6 Comments on Using an iPad as a Sketchbook

  1. Lovely stuff! I’m trying to reawaken old drawing skills, and I’ve tried a bunch of styluses (styli?) on the iPad. Just getting started with Ink & Slide, and really like the stylus. But this is interesting, too:

    Adonit makes the Ink stylus, and it looks like it will provide much of the functionality of Ink (although it doesn’t include the Slide ruler, of course). I’ve actually found Slide to be handy in both Sketch and Line. Looking forward to increased support for Ink/Slide in other apps, such as Procreate, Bamboo Paper and 53 Paper.

    I look forward to seeing your take on Ink & Slide!

  2. Hi Claudia!

    Thank you for your added feedback—I do want to keep trying the new things, and I know that we’re close to finding our dream sketching tools… keep me up to date in what you find please!



  3. Margee Gaeddert

    August 5, 2014 at 10:27 pm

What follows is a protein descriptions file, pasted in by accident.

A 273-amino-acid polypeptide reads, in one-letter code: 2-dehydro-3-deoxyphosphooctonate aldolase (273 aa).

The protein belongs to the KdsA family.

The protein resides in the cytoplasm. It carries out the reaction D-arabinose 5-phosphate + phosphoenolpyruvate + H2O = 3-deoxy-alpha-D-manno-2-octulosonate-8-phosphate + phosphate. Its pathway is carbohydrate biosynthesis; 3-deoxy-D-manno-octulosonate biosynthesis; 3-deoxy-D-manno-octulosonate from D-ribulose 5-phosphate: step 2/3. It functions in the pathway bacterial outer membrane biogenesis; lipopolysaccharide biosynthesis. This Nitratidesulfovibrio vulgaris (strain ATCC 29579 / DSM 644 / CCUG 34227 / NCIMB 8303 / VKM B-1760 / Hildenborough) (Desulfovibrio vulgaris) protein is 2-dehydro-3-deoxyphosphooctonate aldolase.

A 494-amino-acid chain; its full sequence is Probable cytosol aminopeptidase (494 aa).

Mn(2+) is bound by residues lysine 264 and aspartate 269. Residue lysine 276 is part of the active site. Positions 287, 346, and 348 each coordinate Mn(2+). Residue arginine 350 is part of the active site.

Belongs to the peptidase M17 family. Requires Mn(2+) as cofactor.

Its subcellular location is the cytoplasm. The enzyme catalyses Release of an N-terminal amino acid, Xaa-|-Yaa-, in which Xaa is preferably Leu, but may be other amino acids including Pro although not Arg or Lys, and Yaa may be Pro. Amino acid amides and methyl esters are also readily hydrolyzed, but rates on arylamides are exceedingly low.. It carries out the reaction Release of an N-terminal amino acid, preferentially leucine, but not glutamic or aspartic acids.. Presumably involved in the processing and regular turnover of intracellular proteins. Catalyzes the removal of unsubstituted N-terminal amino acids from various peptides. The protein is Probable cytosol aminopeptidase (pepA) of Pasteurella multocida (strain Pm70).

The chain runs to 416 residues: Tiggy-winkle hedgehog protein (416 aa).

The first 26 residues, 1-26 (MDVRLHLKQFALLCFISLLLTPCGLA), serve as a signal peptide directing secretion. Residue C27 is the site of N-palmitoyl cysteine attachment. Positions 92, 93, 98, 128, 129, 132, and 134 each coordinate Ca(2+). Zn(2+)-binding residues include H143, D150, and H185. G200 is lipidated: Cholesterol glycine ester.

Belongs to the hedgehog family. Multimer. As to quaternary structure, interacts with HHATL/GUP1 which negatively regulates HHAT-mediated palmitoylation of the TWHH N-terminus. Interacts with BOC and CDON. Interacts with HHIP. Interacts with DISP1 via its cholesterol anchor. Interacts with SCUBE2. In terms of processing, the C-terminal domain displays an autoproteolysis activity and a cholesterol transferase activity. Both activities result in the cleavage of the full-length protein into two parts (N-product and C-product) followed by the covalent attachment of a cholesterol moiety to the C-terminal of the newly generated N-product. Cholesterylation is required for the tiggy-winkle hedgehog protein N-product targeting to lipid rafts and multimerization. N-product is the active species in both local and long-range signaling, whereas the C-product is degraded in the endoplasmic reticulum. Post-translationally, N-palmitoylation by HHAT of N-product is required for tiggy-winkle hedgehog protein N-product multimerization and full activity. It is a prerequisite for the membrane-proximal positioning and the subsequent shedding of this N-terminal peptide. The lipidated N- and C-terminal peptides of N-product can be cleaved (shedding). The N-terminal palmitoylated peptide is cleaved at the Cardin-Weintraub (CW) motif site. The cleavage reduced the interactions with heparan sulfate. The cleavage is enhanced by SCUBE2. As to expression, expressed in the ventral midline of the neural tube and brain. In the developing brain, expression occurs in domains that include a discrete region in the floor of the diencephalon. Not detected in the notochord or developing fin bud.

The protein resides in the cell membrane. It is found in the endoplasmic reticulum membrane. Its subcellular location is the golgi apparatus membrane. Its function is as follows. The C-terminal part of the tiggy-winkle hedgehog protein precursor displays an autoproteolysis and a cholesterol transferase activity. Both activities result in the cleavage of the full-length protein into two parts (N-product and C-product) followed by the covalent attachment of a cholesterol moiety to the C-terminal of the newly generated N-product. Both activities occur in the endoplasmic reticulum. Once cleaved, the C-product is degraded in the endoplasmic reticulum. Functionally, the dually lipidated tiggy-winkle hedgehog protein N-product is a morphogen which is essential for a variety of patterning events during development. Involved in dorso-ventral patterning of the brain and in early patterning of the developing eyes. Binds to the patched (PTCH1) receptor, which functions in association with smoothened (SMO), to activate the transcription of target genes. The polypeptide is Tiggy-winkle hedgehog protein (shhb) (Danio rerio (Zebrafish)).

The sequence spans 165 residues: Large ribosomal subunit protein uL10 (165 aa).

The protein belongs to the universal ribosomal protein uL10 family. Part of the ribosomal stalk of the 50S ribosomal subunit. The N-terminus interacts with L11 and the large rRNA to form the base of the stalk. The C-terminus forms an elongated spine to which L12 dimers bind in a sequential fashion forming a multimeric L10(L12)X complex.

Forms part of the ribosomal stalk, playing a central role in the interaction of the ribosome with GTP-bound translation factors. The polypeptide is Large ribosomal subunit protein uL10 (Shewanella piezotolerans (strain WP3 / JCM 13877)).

Great article Sharon, can’t wait to buy your new book!  I enjoy sketching on my ipad and love the tips in the article. Happy art, happy camper!

  4. Thanks, Sharon! I guess technically I’ve bought your book twice, since I got it for my class digitally, and then afterwards I bought the latest addition in paper so that I would always have it for reference. It helped me so much in my voyage to learn illustrator.

    This is an old post, and I don’t know if you’ll even see this, but I was really hoping for some help finding an app for drawing. I understand that there really isn’t a quality way to draw vectors on my iPad right now, but did you try a variety of apps and which ones did you prefer? I need one that works like the blob brush tool.

    I’d love to hear from you, if not, thank you so much for this article anyway.

    • HI Brenda!
      Thanks for the lovely comments on the book. I’m actually testing a new technology that allows you to draw with a pen and paper and have it come into the computer as vectors– I should post it soon (waiting to find out if they’re still alive– they’re not answering my communications). And I’ve not yet worked on the ipad pro with pen– it looks much better– but of course not vector. And it would be great if at least Adobe’s app worked like the blob brush if it’s separate objects.
      So no solution yet…
      but let me know if you find something you do like.
      all my best,